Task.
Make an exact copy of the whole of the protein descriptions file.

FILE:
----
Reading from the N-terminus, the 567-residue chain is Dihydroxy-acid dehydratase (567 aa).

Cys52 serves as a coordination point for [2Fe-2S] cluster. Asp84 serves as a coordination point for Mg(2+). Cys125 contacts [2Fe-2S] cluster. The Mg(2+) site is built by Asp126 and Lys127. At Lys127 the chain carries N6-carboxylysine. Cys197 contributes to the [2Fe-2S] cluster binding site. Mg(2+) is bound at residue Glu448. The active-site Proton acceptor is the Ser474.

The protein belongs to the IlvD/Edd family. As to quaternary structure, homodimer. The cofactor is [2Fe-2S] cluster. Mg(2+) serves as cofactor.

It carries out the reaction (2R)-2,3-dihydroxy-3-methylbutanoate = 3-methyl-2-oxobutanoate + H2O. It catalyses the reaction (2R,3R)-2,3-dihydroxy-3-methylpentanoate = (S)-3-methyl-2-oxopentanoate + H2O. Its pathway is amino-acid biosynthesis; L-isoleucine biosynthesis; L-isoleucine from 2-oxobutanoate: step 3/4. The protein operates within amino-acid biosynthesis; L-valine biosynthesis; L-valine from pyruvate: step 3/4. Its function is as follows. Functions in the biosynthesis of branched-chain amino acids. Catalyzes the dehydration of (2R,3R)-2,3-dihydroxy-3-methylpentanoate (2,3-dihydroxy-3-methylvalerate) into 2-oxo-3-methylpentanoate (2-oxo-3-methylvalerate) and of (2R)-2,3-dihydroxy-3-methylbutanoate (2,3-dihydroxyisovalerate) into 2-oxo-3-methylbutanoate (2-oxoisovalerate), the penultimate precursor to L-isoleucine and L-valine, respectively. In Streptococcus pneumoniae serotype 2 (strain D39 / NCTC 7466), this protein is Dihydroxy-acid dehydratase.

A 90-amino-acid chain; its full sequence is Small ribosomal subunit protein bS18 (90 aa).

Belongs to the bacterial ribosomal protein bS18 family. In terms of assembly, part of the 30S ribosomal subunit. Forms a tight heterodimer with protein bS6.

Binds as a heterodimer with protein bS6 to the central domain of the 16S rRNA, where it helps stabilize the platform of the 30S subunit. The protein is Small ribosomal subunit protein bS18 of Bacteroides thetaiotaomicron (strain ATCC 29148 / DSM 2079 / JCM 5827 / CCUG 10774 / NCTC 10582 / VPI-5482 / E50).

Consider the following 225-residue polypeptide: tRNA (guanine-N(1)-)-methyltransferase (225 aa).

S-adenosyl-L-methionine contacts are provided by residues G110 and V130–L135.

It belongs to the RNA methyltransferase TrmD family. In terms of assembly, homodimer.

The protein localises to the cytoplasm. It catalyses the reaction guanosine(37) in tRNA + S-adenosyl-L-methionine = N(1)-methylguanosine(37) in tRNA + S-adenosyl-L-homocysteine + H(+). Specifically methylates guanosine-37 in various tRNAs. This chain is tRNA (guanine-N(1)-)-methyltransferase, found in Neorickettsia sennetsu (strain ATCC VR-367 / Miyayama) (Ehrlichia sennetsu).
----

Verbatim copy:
Reading from the N-terminus, the 567-residue chain is Dihydroxy-acid dehydratase (567 aa).

Cys52 serves as a coordination point for [2Fe-2S] cluster. Asp84 serves as a coordination point for Mg(2+). Cys125 contacts [2Fe-2S] cluster. The Mg(2+) site is built by Asp126 and Lys127. At Lys127 the chain carries N6-carboxylysine. Cys197 contributes to the [2Fe-2S] cluster binding site. Mg(2+) is bound at residue Glu448. The active-site Proton acceptor is the Ser474.

The protein belongs to the IlvD/Edd family. As to quaternary structure, homodimer. The cofactor is [2Fe-2S] cluster. Mg(2+) serves as cofactor.

It carries out the reaction (2R)-2,3-dihydroxy-3-methylbutanoate = 3-methyl-2-oxobutanoate + H2O. It catalyses the reaction (2R,3R)-2,3-dihydroxy-3-methylpentanoate = (S)-3-methyl-2-oxopentanoate + H2O. Its pathway is amino-acid biosynthesis; L-isoleucine biosynthesis; L-isoleucine from 2-oxobutanoate: step 3/4. The protein operates within amino-acid biosynthesis; L-valine biosynthesis; L-valine from pyruvate: step 3/4. Its function is as follows. Functions in the biosynthesis of branched-chain amino acids. Catalyzes the dehydration of (2R,3R)-2,3-dihydroxy-3-methylpentanoate (2,3-dihydroxy-3-methylvalerate) into 2-oxo-3-methylpentanoate (2-oxo-3-methylvalerate) and of (2R)-2,3-dihydroxy-3-methylbutanoate (2,3-dihydroxyisovalerate) into 2-oxo-3-methylbutanoate (2-oxoisovalerate), the penultimate precursor to L-isoleucine and L-valine, respectively. In Streptococcus pneumoniae serotype 2 (strain D39 / NCTC 7466), this protein is Dihydroxy-acid dehydratase.

A 90-amino-acid chain; its full sequence is Small ribosomal subunit protein bS18 (90 aa).

Belongs to the bacterial ribosomal protein bS18 family. In terms of assembly, part of the 30S ribosomal subunit. Forms a tight heterodimer with protein bS6.

Binds as a heterodimer with protein bS6 to the central domain of the 16S rRNA, where it helps stabilize the platform of the 30S subunit. The protein is Small ribosomal subunit protein bS18 of Bacteroides thetaiotaomicron (strain ATCC 29148 / DSM 2079 / JCM 5827 / CCUG 10774 / NCTC 10582 / VPI-5482 / E50).

Consider the following 225-residue polypeptide: tRNA (guanine-N(1)-)-methyltransferase (225 aa).

S-adenosyl-L-methionine contacts are provided by residues G110 and V130–L135.

It belongs to the RNA methyltransferase TrmD family. In terms of assembly, homodimer.

The protein localises to the cytoplasm. It catalyses the reaction guanosine(37) in tRNA + S-adenosyl-L-methionine = N(1)-methylguanosine(37) in tRNA + S-adenosyl-L-homocysteine + H(+). Specifically methylates guanosine-37 in various tRNAs. This chain is tRNA (guanine-N(1)-)-methyltransferase, found in Neorickettsia sennetsu (strain ATCC VR-367 / Miyayama) (Ehrlichia sennetsu).